Calhoun v. Google LLC

Decision Date17 March 2021
Docket NumberCase No. 20-CV-05146-LHK
Parties Patrick CALHOUN, et al., Plaintiffs, v. GOOGLE LLC, Defendant.
CourtU.S. District Court — Northern District of California

526 F.Supp.3d 605

Patrick CALHOUN, et al., Plaintiffs,
v.
GOOGLE LLC, Defendant.

Case No. 20-CV-05146-LHK

United States District Court, N.D. California, San Jose Division.

Signed March 17, 2021


526 F.Supp.3d 612

Adam J. Levitt, Amy E. Keller, Pro Hac Vice, DiCello Levitt Gutzler LLC, Chicago, IL, Aaron L. Schwartz, Pro Hac Vice, Kaplan Fox and Kilsheimer LLP, An V. Truong, Pro Hac Vice, Mitchell M. Breit, Pro Hac Vice, Simmons Hanly Conroy LLC, David A. Straite, DiCello Levitt Gutzler LLC, New York, NY, Angelica Maria Ornelas, Joshua David Samra, Lesley Elizabeth Weaver, Bleichmar Fonti & Auld LLP, Laurence D. King, Mario M. Choi, Kaplan Fox & Kilsheimer LLP, Oakland, CA, Eric Steven Johnson, Pro Hac Vice, Simmons Hanly Conroy, Alton, IL, Jay Barnes, Pro Hac Vice, St. Louis, MO, for Plaintiffs Patrick Calhoun, Elaine Crespo, Hadiyah Jackson, Claudia Kindler.

Adam J. Levitt, Amy E. Keller, Pro Hac Vice, DiCello Levitt Gutzler LLC, Chicago, IL, Angelica Maria Ornelas, Lesley Elizabeth Weaver, Bleichmar Fonti & Auld LLP, Mario M. Choi, Kaplan Fox & Kilsheimer LLP, Oakland, CA, David A. Straite, DiCello Levitt Gutzler LLC, New York, NY, for Plaintiffs Leroy Randolph, Dr. Corinice Wilson, Dr. Rodney Johnson, Michael Henry, Jose Maria de Guzman.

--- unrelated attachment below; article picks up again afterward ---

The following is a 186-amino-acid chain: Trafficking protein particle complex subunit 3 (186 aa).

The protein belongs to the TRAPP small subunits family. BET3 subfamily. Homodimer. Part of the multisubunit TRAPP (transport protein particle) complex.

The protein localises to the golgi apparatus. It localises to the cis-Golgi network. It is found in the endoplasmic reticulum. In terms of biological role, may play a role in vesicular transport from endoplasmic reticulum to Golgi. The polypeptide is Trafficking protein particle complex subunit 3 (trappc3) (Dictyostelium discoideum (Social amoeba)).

Adam J. Levitt, Amy E. Keller, Pro Hac Vice, DiCello Levitt Gutzler LLC, Chicago, IL, An V. Truong, Simmons Hanly Conroy LLC, David A. Straite, DiCello Levitt Gutzler LLC, New York, NY, Angelica Maria Ornelas, Lesley Elizabeth Weaver, Bleichmar Fonti & Auld LLP, Mario M. Choi, Kaplan Fox & Kilsheimer LLP, Oakland, CA, for Plaintiff Nicholas Genova.

Andrew H. Schapiro, Pro Hac Vice, Quinn Emanuel Urquhart and Sullivan, LLP, Chicago, IL, Carl Spilly, Pro Hac Vice, Washington, DC, Jomaire Alicia Crawford, Pro Hac Vice, Josef Teboho Ansorge, Pro Hac Vice, Quinn Emanuel Urquhart and Sullivan, LLP, New York, NY, Jonathan Sze Ming Tse, Quinn Emanuel Urquhart and Sullivan LLP, San Francisco, CA, Stephen Andrew Broome, Viola Trebicka, Quinn Emanuel Urquhart & Sullivan LLP, Los Angeles, CA, Thao T. Thai, Redwood Shores, CA, for Defendant.